Electronic multinationals are accused of using cobalt from companies employing children, as young as seven years old, working in dangerous conditions. Human rights activists urge these giant corporations to take responsibility over the source of the raw materials for their components.
PUBLISHED ONDec 2016
Every morning, my mobile phone wakes me up. I then use my tablet to listen to the radio; instead of purchasing newspapers, I use my laptop computer to browse news sites; I keep in touch with my friends through Facebook; I discuss my research questions with university professors through e-mails. It seems that I deal with almost everything using my portable electronic devices.
Mobile phones, laptop computers and other portable electronic devices have changed our daily lives. For example, Catholics living in China have got a perfect way to feel closer to Rome – we can watch daily mass on EWTN by using our mobile phones and we can read news about the Pope and the Holy See on the internet through a variety of news apps on our phones.
In July 2016, Apple sold its billionth iPhone. There is no doubt that these electronic devices are changing the world. But we should keep asking in what ways? People enjoy the benefits of new technologies but rarely question in what ways they are made.
Cobalt is a key component in lithium-ion rechargeable batteries. We, users of portable electronic devices all over the world, rely on rechargeable batteries to power our mobile phones, tablets, laptop computers. According to Amnesty International, the Democratic Republic of the Congo (D.R.C.) exports over 50% of the world’s total supply of cobalt, 20% of which comes from artisanal miners in the southern part of D.R.C.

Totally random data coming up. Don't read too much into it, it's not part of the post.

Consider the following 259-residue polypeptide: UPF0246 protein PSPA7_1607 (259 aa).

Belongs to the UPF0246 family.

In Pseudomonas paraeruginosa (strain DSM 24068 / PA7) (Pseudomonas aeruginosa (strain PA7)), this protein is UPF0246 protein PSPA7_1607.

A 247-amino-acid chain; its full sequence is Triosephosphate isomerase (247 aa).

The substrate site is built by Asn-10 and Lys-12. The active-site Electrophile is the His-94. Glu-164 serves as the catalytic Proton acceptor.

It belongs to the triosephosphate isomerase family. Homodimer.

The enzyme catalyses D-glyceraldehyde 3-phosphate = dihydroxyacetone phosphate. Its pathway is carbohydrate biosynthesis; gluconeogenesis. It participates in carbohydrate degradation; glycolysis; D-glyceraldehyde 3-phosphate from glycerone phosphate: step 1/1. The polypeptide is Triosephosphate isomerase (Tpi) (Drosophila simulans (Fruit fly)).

In January 2016, the report, “This is What We Die For: Human Rights Abuses in the Democratic Republic of the Congo Power the Global Trade in Cobalt,” jointly researched by Amnesty International and African Resources Watch (Afrewatch), examines the working conditions under which these artisanal miners extract more than 10% of the world’s cobalt supply and also traces how the cobalt is traded worldwide. According to the report, some of the world’s wealthiest electronic companies such as Apple, Samsung and Sony have been accused of using cobalt from companies employing child labor, among whom children as young as seven years old, working in dangerous conditions. These tech giants had failed to carry out basic checks on the source of the materials used in their products.
Human rights abuses in cobalt mines
The majority of miners work long hours every day with cobalt; however, they do not have the basic protective equipment like face masks, gloves or work clothes, which should have been regulated by the D.R.C. Mining Code and Regulations.
Miners in the area face health issues and are prone to fatal accidents. “Hard metal lung disease” results from chronic exposure to dust containing cobalt. Inhalation of cobalt particles can also result in “respiratory sensitization, asthma, shortness of breath, and decreased pulmonary function,” and sustained skin contact with cobalt can lead to dermatitis. There is no official data on the number of fatalities but miners said accidents are common.